When my daughter became a teenager, she was invited to serve as an acolyte at our Episcopal church. I thought it would be a wonderful thing to do with her. With her permission, I became an acolyte too—in my mid-forties.
Since becoming the first lesbian to be elected a bishop in the Epis copal Church, Mary Glasspool has been hailed as a gay rights pioneer and maligned as the straw that will finally break the back of the Anglican Com munion.
Seminary professor Ian T. Douglas, a member of the Episcopal Church’s Executive Council and a representative on the global Anglican Consultative Council, has been elected bishop of the Diocese of Connecticut. Douglas, 51, who holds an endowed chair in mission and world Christianity at Episcopal Divinity School, Cambridge, Massachusetts, was elected on the second ballot on October 24.
Although many ex-Episcopalians in the U.S. identify with Catholic rules against ordaining women and noncelibate gays to the priesthood, the traditionalists heading their own rival Anglican organizations in North America say that few followers are likely to become Roman Catholics.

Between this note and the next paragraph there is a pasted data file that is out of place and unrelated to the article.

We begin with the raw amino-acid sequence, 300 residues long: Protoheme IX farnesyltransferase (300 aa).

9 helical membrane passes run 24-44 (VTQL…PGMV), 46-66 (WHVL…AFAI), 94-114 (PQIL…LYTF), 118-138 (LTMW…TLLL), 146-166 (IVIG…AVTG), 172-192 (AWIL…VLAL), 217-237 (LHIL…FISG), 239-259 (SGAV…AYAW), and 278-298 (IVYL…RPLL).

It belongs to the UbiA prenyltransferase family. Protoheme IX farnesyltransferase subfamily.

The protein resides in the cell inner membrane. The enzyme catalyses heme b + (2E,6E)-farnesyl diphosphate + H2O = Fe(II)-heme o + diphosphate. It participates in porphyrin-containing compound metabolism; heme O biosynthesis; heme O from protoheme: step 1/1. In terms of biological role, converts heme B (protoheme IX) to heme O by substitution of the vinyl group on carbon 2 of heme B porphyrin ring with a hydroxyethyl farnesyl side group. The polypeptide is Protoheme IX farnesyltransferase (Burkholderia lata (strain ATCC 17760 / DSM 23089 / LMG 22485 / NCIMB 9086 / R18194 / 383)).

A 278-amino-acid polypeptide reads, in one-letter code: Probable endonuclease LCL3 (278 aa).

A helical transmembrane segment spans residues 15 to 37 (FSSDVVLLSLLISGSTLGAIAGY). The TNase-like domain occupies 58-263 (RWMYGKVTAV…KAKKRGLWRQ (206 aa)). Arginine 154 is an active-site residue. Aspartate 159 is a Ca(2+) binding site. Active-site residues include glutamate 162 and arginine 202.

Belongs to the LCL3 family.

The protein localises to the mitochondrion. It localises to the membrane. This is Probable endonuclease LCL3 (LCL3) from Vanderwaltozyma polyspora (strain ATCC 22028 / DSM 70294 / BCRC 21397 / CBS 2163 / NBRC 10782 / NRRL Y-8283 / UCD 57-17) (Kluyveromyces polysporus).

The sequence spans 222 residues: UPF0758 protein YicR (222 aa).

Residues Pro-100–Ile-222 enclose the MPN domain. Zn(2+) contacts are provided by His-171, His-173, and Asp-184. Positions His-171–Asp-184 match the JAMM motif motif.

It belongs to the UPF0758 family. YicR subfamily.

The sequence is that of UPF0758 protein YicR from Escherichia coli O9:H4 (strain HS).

On the opening day of the U.S. Supreme Court’s fall term, the high court announced that it will not intervene in two prominent church-state cases, one involving a Catholic diocese in Con necticut and the other a former Epis copal parish in southern California.
Ten Maryland nuns—almost an entire religious community—converted from the Episcopal Church to Catholicism on September 3, saying that their former denomination had become too liberal in its acceptance of homosexuality.
Two Episcopal dioceses have nominated gay and lesbian priests in same-sex relationships to become bishops, testing a weeks-old policy and the Episcopal Church’s place within the global Anglican Communion.
Archbishop of Canterbury Rowan Williams has suggested that the Episcopal Church may have to accept a secondary role in the Anglican Communion after voting to allow the ordination of gay bishops and blessings for same-sex unions.